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J Appl Physiol (1985). 2002 Sep;93(3):1084-92.

A mathematical model to detect inspiratory flow limitation during sleep.

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  • 1Sleep Research Laboratory, John D. Dingell Veterans Affairs Medical Center, Division of Pulmonary, Critical Care and Sleep Medicine, Wayne State University, Detroit, Michigan 48201, USA.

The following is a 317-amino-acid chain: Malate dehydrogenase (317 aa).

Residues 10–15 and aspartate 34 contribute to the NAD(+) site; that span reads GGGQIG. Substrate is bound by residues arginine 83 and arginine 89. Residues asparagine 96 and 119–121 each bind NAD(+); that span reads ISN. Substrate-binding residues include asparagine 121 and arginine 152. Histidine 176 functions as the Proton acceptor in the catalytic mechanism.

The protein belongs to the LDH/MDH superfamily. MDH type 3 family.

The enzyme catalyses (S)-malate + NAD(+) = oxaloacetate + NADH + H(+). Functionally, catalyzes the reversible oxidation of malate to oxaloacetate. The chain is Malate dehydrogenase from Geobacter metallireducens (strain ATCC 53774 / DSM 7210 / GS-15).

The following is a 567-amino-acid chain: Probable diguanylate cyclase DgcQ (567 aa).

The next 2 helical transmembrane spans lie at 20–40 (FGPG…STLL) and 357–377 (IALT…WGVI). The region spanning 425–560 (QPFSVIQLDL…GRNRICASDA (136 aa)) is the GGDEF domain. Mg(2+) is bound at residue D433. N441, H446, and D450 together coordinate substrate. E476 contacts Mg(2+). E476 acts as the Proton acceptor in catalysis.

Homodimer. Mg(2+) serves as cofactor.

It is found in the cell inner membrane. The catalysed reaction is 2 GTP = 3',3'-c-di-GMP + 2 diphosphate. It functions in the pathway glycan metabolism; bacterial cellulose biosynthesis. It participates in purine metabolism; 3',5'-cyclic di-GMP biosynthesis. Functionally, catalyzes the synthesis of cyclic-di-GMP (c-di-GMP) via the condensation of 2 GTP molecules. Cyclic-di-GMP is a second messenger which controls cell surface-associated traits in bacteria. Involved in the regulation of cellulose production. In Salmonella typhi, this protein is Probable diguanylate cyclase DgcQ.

The physiological significance of inspiratory flow limitation (IFL) has recently been recognized, but methods of detecting IFL can be subjective. We sought to develop a mathematical model of the upper airway pressure-flow relationship that would objectively detect flow limitation. We present a theoretical discussion that predicts that a polynomial function [F(P) = AP(3) + BP(2) + CP + D, where F(P) is flow and P is supraglottic pressure] best characterizes the pressure-flow relationship and allows for the objective detection of IFL. In protocol 1, step 1, we performed curve-fitting of the pressure-flow relationship of 20 breaths to 5 mathematical functions and found that highest correlation coefficients (R(2)) for quadratic (0.88 +/- 0.10) and polynomial (0.91 +/- 0.05; P < 0.05 for both compared with the other functions) functions. In step 2, we performed error-fit calculations on 50 breaths by comparing the quadratic and polynomial functions and found that the error fit was lowest for the polynomial function (3.3 +/- 0.06 vs. 21.1 +/- 19.0%; P < 0.001). In protocol 2, we performed sensitivity/specificity analysis on two sets of breaths (50 and 544 breaths) by comparing the mathematical determination of IFL to manual determination. Mathematical determination of IFL had high sensitivity and specificity and a positive predictive value (>99% for each). We conclude that a polynomial function can be used to predict the relationship between pressure and flow in the upper airway and objectively determine the presence of IFL.

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